The first entree was scallops with a tamarind and lemongrass sauce drizzled over it. Scattered on the plate were five or six tiny shrimp like creatures that were amazingly crunchy and tasty. Now I know how a whale feels when it eats krill! The scallops were grilled and served with orange-colored purees dotted on the plate like an archipelago of islands. You couldn’t see what they were originally, but the taste was unmistakably carrot and pumpkin. Then I had marinated codfish with tiny red disks of beetroot on top and little gray-green pearls of kaeng khio wan or green curry on the side. The beetroot was slightly sour and tart, like pickles. The green curry was amazingly good with the beets and the codfish. It was a surprising combination but it worked. Because Andy’s tasting menu was not the complete one, he did not get these last two courses.
No Thai meal would be complete without the services of a kroke or a mortar and pestle. At tableside, the server pounded the ingredients for a sauce and drizzled it all over the larb duck or duck salad. It came in two little onion cups joined by a savory meringue that connected the two cups of ground duck flavored with lime juice and fish sauce. It was the traditional paired with the new, meringue instead of a bed of lettuce. Next up: Kiin Kiin Egg with wild mushrooms and holy basil served in the egg-shell on top of a bed of salt. It didn’t need the salt so I presume it was there just to hold up the egg on the plate! The last entree was the braised beef. It had the delicate flavor of palo powder; the Chinese call it Five Spice Powder. It was reminiscent of braised pork leg or khao khaa moo. The beef was served with sweetbread, a papadum on top, and a spoonful of sweet and sour pineapple sorbet on the side. The sweetbread’s flavor was somewhat nondescript, but the coolness and tartness of the sorbet was a nice contrast with the strong flavor of anise seed.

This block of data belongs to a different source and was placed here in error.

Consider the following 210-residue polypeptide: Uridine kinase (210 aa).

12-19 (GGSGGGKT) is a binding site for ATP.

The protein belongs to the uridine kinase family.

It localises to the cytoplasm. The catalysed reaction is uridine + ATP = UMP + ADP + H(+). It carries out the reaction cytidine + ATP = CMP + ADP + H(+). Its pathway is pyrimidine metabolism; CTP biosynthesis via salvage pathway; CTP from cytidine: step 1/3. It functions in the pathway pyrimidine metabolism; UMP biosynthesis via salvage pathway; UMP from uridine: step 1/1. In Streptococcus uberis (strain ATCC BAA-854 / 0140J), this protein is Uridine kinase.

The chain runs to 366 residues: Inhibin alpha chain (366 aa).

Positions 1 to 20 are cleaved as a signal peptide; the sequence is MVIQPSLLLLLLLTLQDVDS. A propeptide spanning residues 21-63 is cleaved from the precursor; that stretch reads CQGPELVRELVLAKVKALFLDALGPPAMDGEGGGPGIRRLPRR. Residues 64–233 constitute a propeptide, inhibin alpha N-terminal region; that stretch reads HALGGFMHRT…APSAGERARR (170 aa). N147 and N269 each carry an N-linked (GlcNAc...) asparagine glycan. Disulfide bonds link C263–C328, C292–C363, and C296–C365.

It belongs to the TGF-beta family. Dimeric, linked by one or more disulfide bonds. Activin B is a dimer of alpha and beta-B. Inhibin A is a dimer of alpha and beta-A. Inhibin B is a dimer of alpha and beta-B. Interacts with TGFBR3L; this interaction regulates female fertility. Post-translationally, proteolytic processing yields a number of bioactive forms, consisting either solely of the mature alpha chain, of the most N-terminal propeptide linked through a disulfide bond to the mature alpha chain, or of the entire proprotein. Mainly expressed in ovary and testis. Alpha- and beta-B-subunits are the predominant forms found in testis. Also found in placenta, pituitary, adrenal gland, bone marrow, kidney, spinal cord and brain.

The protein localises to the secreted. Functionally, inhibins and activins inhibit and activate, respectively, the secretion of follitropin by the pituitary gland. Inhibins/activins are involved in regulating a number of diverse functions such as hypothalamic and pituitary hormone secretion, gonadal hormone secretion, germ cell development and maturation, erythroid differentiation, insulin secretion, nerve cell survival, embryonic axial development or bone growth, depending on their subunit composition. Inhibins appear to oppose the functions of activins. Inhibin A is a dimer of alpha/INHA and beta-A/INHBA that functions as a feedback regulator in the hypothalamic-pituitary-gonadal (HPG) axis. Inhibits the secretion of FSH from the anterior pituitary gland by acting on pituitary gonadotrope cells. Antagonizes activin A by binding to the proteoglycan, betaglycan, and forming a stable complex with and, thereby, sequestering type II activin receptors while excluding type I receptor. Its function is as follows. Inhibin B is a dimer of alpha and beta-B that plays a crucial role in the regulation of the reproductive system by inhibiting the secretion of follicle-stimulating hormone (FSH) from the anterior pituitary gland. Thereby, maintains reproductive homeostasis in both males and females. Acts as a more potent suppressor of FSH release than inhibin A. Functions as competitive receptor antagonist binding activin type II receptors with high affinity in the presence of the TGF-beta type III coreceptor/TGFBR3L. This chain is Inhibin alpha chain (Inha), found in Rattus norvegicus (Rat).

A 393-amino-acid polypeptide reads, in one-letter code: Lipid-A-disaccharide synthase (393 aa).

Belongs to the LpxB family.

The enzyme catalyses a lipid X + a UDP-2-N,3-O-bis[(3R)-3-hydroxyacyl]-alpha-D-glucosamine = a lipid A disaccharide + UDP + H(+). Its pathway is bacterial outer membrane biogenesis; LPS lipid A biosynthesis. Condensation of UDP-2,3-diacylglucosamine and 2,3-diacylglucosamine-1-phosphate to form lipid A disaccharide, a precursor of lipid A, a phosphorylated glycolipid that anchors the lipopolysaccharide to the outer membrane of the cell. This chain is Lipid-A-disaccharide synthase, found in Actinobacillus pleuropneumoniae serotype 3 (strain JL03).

Though I savored each course, I felt finishing each one would bring me closer to my true joy: dessert. I looked forward to The Snowball. It arrived at table, a spun sugar confection on a white plate. The server poured coconut cream on it and my snowball vanished on the plate, dissolved into the coconut cream. It was like magic. Then I ate a spoonful of the dessert–and tasted the gritty sugar of the snowball at the bottom of the spoon. This was a variation on two Thai desserts: roti sai mai or pancake with spun sugar, and ruammit literally “little bit of everything.”
The servers were well trained, courteous, and professional. They were very well-informed about the restaurant and its history and could answer our questions about the menu. Our server told us that the menu is changed every three months. Chef Nielsen flies in from Denmark to create a new menu. The servers are then invited to taste the new menu, which is what makes them so knowledgeable about its preparation. The management did offer Andy a complimentary dessert–The Snowball–because we complained about the slow service. It did take three hours to eat the entire meal.
We went to Sra Bua for an early celebration of Valentine’s Day. I would go back to try a new menu, but only for another very special occasion. And if we have the stamina to eat for another three hours. In any case, this is the place to go to enjoy a leisurely meal, European fashion, with home-grown Thai ingredients. Another thought is that it would be great if the Chef could make recommendations from the wine list.